Geoffrey Wheatcroft on the (un)fortunes of Gordon Brown:
But then sometimes there are great political sea changes, or shifts of the tectonic plates, to which individual actors are irrelevant, and this may be especially true in modern democracies.
At the 1906 election, and again in 1945, the Tories were swept away. No one attributed this to the personal magnetism of Sir Henry Campbell-Bannerman or Major Attlee, who were – though both very able men – little more than extras in the great drama. Even when another sea change took place in 1979, the British people had not warmed to Margaret Thatcher – they admired her and thought that she was the right woman for the moment. And there was subsequently a good deal of myth-mongering about the unique personal contribution of Blair in returning Labour to power.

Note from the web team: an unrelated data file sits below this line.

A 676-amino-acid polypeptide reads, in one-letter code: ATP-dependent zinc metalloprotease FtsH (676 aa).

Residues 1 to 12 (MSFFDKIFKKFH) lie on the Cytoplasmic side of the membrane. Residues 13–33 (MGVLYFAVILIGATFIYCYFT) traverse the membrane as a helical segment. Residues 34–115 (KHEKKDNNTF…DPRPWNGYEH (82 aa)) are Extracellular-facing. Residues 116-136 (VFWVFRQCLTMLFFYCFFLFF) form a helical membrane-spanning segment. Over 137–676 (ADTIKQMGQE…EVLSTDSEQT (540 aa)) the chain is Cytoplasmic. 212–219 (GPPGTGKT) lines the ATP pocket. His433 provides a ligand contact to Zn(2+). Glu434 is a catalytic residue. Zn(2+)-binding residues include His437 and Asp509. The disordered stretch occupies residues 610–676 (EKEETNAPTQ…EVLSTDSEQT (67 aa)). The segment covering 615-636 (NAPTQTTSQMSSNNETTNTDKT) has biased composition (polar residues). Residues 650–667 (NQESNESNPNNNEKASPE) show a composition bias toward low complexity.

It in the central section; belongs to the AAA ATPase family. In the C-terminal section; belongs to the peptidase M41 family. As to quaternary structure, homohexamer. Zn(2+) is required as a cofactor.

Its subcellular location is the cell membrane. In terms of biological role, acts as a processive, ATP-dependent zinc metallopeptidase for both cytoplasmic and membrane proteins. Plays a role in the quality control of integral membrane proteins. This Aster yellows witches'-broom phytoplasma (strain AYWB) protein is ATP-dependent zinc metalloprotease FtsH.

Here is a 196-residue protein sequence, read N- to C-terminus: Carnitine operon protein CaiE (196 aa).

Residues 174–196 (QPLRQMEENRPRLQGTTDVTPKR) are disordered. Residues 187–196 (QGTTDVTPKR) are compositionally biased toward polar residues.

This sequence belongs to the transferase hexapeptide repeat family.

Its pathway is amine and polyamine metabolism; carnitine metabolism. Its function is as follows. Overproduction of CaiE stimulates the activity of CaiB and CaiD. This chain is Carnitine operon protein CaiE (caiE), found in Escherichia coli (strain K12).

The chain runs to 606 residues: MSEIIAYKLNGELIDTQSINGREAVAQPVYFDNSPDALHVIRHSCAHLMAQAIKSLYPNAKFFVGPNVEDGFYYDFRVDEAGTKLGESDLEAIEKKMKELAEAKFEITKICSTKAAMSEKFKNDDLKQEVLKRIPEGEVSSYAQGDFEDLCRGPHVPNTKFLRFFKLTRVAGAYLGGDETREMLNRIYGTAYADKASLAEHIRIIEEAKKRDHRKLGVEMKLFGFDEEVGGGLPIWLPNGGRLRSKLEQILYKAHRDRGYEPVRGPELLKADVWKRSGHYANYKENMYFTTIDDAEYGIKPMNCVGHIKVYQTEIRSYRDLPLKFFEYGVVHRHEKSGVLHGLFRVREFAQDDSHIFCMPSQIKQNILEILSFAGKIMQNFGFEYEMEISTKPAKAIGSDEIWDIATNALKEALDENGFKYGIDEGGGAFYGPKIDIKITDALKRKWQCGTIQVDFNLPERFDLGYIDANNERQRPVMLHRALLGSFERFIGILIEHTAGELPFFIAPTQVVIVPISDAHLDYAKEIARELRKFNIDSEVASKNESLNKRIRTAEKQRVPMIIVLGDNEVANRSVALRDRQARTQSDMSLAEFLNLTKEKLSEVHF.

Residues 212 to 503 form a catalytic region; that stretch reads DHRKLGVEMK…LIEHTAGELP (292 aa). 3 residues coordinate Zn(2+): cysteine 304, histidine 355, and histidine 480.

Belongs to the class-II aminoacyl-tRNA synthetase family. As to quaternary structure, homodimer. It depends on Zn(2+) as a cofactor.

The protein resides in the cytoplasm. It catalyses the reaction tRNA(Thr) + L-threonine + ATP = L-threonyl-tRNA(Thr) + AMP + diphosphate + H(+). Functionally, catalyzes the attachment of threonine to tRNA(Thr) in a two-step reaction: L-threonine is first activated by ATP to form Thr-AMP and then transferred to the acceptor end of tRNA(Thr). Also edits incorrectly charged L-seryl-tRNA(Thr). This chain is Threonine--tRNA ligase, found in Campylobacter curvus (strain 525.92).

I would take Wheatcroft’s side here and say that 1997 was as much a Conservative defeat than a Labour win. In the same way it is worth asking, to what degree 2001 in Denmark and 2006 in Sweden were Social Democratic losses rather than right-wing wins. The big difference between Sweden on the one hand and Denmark and the UK on the other, is that the Social Democrats and the Conservatives, respectively, stayed in the doldrums for a prolonged period while the Swedish Social Democrats bounced back almost immediately after losing power.